Plaintiff a federal official, brought a libel action based on defendant's publication, in 1944, of an article charging that plaintiff had been campaign manager for a Communist candidate in a New York election; had been employed by the Daily Worker; and had caused defendant's removal from a Bronx ration board because of defendant's opposition to left-wing activities connected therewith. Plaintiff contended that the article was libelous in that (1) it charged that he was a Communist; and (2) it charged that he had conspired, in violation of the duties of his office, to oust defendant. Held, the complaint stated a good cause of action on the second ground but not on the first. Two of the five-judge court dissented, concluding that the complaint did not support either ground, but that plaintiff would have had a good cause of action if defendant had directly charged that he was a Communist. Mencher v. Chesley, 270 App. Div. 1040, 63 N.Y.S. (2d) 108 (1946).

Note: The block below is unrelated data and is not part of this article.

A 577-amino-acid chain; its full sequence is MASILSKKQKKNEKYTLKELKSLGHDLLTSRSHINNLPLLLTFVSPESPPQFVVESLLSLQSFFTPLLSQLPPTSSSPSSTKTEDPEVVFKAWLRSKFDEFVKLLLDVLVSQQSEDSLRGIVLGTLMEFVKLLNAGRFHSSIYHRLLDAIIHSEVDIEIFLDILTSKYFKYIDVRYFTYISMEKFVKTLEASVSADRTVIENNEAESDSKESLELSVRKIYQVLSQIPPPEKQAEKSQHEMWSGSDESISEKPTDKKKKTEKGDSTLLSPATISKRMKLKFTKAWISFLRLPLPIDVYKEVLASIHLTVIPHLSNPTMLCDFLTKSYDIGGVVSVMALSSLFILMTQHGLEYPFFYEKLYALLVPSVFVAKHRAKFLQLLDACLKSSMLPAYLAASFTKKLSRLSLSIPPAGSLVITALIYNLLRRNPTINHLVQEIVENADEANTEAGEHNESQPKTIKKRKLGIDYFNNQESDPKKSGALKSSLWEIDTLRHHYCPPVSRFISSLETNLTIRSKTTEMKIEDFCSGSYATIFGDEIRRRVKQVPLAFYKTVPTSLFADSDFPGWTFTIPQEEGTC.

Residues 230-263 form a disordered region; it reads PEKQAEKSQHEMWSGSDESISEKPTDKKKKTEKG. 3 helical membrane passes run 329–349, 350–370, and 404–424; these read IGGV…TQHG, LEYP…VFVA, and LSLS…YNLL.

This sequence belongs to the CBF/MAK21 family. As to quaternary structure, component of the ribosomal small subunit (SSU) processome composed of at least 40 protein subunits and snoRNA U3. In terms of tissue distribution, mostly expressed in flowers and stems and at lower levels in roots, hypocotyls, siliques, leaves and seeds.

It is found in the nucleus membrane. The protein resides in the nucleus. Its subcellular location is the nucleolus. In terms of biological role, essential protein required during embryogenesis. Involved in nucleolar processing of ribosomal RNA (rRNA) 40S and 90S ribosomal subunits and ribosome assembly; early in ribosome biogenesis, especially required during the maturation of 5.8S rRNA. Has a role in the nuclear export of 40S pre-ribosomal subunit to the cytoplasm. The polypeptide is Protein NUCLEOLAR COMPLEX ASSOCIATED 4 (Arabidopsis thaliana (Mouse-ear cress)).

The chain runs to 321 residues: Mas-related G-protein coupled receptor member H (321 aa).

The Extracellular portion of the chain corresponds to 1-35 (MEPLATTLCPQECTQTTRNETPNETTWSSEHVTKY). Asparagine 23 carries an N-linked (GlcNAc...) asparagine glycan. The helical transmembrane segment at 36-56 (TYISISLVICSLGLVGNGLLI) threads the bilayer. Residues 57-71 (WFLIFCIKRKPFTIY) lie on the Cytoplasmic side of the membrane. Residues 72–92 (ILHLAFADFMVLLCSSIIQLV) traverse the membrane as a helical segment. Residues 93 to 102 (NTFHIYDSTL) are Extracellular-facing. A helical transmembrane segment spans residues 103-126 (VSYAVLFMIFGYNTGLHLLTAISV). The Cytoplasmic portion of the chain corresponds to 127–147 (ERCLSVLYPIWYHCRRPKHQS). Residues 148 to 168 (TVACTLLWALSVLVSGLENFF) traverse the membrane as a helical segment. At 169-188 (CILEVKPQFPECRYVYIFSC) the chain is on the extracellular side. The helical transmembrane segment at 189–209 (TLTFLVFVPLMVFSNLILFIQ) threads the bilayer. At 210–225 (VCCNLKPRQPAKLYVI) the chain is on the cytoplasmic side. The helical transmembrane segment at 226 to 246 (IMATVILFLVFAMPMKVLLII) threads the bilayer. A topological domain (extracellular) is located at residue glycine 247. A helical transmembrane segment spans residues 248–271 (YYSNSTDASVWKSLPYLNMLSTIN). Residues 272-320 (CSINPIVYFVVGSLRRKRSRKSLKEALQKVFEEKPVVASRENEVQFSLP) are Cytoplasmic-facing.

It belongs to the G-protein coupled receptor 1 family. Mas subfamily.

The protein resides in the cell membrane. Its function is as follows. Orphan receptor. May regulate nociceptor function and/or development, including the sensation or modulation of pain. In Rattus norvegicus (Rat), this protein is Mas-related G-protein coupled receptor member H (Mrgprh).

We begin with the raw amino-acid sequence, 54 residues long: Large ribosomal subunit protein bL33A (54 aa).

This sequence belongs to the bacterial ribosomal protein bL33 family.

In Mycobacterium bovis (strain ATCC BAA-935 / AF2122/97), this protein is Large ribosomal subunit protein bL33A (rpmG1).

Robert L. Cardon,
LIBEL AND SLANDER-CHARGE OF COMMUNISM AS LIBEL,
Mich. L. Rev.
Available at: https://repository.law.umich.edu/mlr/vol45/iss4/9